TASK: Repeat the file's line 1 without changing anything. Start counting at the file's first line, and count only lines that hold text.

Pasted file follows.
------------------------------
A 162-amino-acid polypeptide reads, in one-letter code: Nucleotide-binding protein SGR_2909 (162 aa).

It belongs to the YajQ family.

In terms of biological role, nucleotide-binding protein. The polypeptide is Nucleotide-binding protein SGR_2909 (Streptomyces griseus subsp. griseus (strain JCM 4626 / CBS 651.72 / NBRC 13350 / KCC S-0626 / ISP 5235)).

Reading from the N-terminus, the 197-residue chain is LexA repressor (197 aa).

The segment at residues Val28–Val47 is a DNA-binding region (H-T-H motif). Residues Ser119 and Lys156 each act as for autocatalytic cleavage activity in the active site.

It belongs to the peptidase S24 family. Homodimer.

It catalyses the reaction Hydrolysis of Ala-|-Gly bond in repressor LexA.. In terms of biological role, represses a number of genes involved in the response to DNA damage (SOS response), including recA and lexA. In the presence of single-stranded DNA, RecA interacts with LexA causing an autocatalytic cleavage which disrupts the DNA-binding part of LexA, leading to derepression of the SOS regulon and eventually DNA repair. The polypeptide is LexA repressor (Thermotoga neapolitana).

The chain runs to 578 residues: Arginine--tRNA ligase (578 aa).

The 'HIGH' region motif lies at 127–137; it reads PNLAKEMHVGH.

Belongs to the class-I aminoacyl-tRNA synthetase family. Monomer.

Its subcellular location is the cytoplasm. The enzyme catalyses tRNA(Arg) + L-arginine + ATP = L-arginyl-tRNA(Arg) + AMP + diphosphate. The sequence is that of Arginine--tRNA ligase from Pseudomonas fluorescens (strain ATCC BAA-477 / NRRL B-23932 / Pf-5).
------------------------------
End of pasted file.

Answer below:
A 162-amino-acid polypeptide reads, in one-letter code: Nucleotide-binding protein SGR_2909 (162 aa).